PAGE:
In the photo at the top of the page, I have used one of the workers as he was perched high on a bankout wagon to give perspective to the size of this equipment. These bankout wagons are used in areas where it is not convenient or possible to get a semi-truck and trailer into the field to empty the combine. The bankout wagon is pulled by a tractor to the bottom of the hill where it us unloaded into the semi-truck and trailer so the wheat can be hauled to a grain elevator.
Visit the Palouse and get ready to be amazed at the tremendous size of the equipment. Just the tires alone are almost as tall as a man. Remember using something or someone of a familiar size can add perspective to objects in your images.
Advertisements

Create images that share your experiences

Combines at Harvest - Copyright Gary Hamburgh - All Rights Reserved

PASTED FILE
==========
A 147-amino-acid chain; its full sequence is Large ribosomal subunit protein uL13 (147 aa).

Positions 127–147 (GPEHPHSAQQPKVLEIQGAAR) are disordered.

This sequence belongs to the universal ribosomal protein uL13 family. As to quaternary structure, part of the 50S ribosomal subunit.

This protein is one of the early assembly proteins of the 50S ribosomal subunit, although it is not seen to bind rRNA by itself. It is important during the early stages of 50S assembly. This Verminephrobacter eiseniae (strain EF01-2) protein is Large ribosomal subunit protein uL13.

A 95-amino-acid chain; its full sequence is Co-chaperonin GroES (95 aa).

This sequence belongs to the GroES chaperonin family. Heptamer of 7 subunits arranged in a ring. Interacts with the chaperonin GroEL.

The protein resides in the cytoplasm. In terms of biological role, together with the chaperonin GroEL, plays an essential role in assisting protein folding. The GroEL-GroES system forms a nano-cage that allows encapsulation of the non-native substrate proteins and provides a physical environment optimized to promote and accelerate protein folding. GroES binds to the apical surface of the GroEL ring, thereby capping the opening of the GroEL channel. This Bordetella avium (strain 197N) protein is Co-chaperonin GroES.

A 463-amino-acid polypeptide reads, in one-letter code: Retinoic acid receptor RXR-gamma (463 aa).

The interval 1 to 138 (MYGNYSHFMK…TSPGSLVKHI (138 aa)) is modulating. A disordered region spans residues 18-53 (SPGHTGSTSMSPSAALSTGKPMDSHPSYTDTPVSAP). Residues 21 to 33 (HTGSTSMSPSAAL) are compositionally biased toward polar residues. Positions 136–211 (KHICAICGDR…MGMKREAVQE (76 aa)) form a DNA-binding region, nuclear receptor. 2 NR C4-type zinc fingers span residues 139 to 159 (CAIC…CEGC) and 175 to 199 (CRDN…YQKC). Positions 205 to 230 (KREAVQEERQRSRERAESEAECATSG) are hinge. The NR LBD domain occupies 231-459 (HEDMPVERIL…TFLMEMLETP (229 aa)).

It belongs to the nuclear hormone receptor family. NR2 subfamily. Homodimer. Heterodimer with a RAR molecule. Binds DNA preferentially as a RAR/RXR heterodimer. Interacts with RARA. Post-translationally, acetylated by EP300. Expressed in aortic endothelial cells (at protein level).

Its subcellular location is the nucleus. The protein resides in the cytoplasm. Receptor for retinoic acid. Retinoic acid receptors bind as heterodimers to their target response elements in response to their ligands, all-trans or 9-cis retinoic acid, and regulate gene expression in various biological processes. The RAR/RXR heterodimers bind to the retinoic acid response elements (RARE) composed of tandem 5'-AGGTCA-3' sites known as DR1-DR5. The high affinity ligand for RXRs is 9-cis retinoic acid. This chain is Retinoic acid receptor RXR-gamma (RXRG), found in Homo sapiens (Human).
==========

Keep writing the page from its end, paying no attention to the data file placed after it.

Combines at Harvest - Copyright Gary Hamburgh - All Rights Reserved

I have stated many times that “I hope to share the beauty that i see with others.” That is my goal as a photographer to share the actual experience that I am having with others.  I love to see vibrant exciting scenes that depict what is actually happening  at the time. I attempt to put myself in a position and frame of mind so I can feel like I am part of the environment and then capture that so others can enjoy that experience later.

I have shown the entire scene as I saw it in the photo at the top. In the second photo i was riding in the combine with the driver to show the details that he sees as he is cutting the wheat. I must admit that it is an awesome experience riding in the combine especially as the terrain steepens.

View from a Combine - Copyright Gary Hamburgh - All Rights Reserved

View from a Combine - Copyright Gary Hamburgh - All Rights Reserved

As you create and share your images with others consider the idea of helping to give them the same sense of time and place that you experienced. I believe this will help you to be more creative and give more impact to your images.